Central Asian countries, specifically Kazakhstan, Kyrgyzstan and Tajikistan bordering with China share 2050-mile border with Xinjiang. There is a mixed feelings about China among Central Asian countries – China is seen as a great investor for the future of the countries and many young students in Central Asia are starting to learn Chinese language. Chinese companies and projects are often seen as more credible than locals. Confucius Institutes are full of talented young students chasing the opportunities that China offers. Locals at an individual level do not care about these broader issues and are instead trying to navigate their way to prosperity among the economic boom they see in China.
Rune Steenberg believes that Many Central Asians’ strong distrust of foreign, and particularly Chinese, firms and their misgivings about their own governments have made this task more difficult. The more that Chinese companies involve themselves in Central Asian communities, the more enmeshed they have become to local problems like corruption or local political fights.
Central Asia Barometer is a Bishkek-based nonprofit that engages in applied social science research. It conducts large-scale public opinions surveys in the Central Asia twice annually. One key question is how respondents perceive about China.
In Kazakhstan, Kyrgyzstan, and Uzbekistan the most common response to this question is “somewhat favorable.” Yet in all three countries, when asked about China, the share of people giving a favorable answer has dropped noticeably in recent years.
Kazakhstan has faced more pressure in the last five years from China as Kazakh authorities deal with local anger at the Chinese government’s forced detentions of ethnic minorities (especially Uyghurs) in the Xinjiang region.
In 2011, fighting broke out between oil workers and the Kazakh state in Zhanaozen leading to several deaths—Chinese company CITIC was among the investors and received some blame for the bad pay which appeared to underpin the protests. Smaller scale brawls between Kazakh and Chinese workers are frequent. As seen currently in Kazakhstan, protests are usually linked to bad working conditions, clashes between workers, or environmental damage. There is also usually a strong undertone of local politics. However, in the communication between Chinese and Central Asian people there are still an immense problem around cultural understanding and language issues.
The “great wall of iron”, Beijing’s clampdown on ethnic Muslims of the Xinjiang including ethnic Kazakhs and Kyrgyz has spiraled into religious repression and internment camps detaining up to 2 million Muslims in Xinjiang;
A pressure on Central Asian governments to clamp down upon any type of Uyghur exile political expressions; As an effect hereof and the involvement of high government officials in such deals can be seen an influence on how the Uyghur case is covered in the media and public discourse where it is avoided or connected to the fight against Islamic fundamentalism.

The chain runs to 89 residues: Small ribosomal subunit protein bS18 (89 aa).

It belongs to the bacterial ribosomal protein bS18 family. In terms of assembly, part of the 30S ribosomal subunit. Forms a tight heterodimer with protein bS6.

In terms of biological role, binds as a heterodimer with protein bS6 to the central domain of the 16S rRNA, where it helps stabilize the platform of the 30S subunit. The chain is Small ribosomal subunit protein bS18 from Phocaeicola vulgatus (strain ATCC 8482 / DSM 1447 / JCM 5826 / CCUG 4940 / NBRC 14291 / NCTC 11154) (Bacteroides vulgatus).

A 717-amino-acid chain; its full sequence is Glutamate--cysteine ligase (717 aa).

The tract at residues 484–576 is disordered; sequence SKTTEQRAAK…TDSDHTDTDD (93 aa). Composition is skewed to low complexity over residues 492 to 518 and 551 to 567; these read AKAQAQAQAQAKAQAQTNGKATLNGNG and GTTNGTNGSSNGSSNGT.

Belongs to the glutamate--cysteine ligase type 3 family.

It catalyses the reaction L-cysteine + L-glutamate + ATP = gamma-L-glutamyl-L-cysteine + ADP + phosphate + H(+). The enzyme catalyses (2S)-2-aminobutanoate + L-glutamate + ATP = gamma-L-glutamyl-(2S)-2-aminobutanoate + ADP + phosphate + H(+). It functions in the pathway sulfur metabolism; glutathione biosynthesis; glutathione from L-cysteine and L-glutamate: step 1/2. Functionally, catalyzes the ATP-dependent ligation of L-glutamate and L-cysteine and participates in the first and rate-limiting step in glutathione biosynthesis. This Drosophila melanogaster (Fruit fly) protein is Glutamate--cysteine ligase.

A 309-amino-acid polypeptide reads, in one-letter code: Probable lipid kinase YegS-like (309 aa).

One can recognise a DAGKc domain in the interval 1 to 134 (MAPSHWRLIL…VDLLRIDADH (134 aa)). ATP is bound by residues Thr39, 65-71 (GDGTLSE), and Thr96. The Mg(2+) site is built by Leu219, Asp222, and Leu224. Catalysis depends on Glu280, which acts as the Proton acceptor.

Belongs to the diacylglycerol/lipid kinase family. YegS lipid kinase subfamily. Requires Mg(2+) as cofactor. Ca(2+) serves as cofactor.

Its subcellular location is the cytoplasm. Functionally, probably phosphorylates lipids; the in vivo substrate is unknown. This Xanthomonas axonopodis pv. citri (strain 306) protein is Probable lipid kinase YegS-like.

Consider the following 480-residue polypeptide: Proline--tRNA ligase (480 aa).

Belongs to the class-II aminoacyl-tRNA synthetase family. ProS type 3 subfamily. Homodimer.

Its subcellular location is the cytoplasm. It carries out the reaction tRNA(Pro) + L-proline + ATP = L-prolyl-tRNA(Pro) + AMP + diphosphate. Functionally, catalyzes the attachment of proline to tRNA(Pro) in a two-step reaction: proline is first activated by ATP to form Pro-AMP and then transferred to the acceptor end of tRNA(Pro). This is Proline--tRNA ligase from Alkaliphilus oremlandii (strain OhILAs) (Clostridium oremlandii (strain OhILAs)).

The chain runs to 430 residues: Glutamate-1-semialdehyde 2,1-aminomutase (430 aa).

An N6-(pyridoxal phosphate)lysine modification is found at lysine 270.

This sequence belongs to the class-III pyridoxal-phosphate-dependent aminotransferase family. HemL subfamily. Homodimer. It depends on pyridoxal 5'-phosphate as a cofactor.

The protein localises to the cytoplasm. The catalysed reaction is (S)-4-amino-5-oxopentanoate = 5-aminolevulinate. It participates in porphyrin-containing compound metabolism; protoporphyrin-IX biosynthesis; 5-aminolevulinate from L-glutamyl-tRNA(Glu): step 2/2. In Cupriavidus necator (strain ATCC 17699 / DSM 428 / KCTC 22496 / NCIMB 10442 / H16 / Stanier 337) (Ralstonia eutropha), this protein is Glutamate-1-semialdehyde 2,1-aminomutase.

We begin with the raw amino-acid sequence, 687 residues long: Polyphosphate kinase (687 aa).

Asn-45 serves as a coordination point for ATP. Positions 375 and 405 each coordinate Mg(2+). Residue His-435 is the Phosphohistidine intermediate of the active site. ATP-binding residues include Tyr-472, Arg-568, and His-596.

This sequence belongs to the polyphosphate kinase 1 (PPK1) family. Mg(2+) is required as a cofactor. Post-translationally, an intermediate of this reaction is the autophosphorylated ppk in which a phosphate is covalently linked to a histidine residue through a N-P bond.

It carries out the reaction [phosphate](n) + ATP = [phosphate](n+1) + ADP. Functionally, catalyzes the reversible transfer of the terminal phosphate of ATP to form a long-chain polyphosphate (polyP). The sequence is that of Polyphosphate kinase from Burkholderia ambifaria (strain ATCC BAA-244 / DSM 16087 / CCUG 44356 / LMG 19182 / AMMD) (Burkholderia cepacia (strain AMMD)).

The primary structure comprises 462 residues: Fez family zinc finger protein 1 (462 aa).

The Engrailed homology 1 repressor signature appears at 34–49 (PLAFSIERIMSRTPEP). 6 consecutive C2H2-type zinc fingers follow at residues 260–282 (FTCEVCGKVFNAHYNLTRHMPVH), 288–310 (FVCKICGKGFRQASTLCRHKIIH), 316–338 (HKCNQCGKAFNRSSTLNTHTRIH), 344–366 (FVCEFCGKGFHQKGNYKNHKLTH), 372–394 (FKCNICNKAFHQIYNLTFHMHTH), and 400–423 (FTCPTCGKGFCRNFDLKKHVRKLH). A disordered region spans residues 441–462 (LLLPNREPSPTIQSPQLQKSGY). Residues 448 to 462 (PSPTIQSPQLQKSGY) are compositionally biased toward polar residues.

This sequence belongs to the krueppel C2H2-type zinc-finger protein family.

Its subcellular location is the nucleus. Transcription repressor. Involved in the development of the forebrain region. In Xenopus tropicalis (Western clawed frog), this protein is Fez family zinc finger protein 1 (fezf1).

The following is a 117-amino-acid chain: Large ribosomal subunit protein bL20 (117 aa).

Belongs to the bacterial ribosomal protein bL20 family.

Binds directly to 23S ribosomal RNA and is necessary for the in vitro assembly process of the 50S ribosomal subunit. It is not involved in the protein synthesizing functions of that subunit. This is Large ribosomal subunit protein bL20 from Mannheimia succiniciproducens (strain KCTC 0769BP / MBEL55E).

Bradley Jardin: Kyrgyzstan’s leaders awarded a $386 million contract to a Chinese company in 2013, prompting a corruption scandal that led to the arrest of two former prime ministers. Protesters in Kyrgyzstan have demanded more scrutiny over Chinese-funded enterprises and the appropriateness of loans. However, it remains to be seen whether local authorities will suppress these protests or seek new ways to reduce the dependence on China. There are questions surrounding corrupt and pollutive practices of Chinese companies working in the region. Chinese firms tend to lower their standards in the region, ignoring requirements they usually adhere to back home.
Combined Heat and Power plant (CHP) in August 2017.
The 4-year modernization of the city’s only source of heat for over half a century was initiated by the ex-president, and cost $386 million, which was borrowed from China on credit. The contractor chosen for the project, Tebian Electric Apparatus Stock Co LTD (ТBЕА), which built two new boiler units, each with an emission capacity of 150 megawatts (MW) of power and 150 gigacalories of heat.
On 26 January 2018, during a period of unusually hard frosts, an accident at the CHP plant led to a four-day breakdown of its heating system.
Kyrgyzstan’s member of parliament demanded that the culprits be put behind bars and took themselves en masse to the CHP plant to discover why the boilers had packed up.
After the power plant’s director Nurlan Omurkul uulu was fired from his job, he made it public that the cause of the accident wasn’t incompetency of the specialists, but the money laundering and fraud of the money allocated to the rebuilding project. And the real cost of the modernization wasn’t $386 million, but $100 million less. “About 90% of the necessary materials and equipment were bought at an elevated price,”
In Kyrgyzstan, conflict between Kyrgyz and Chinese workers is frequent.
In August, 500 Kyrgyz villagers entered the site of a mine operated by a Chinese company and fought with its Han workers — hospitalizing 20 of them. Chinese companies are now working to counter negative perceptions. claims that Chinese workers are marrying Kyrgyz women in large numbers, even though only 60 such marriages were recorded from 2010 to 2018. Many critics of China in the region also fear an influx of Chinese immigrants, although the actual numbers seem low. From 1995 to 2014, around 93,000 people emigrated from China as part of an official Kazakhstan repatriation program. Only 80 of them were Han Chinese, China’s majority ethnic group, representing 92 percent of the overall population in China.
Umedjon Majidi – Author of the blog series, Expert/Research Consultant, Civic IDEA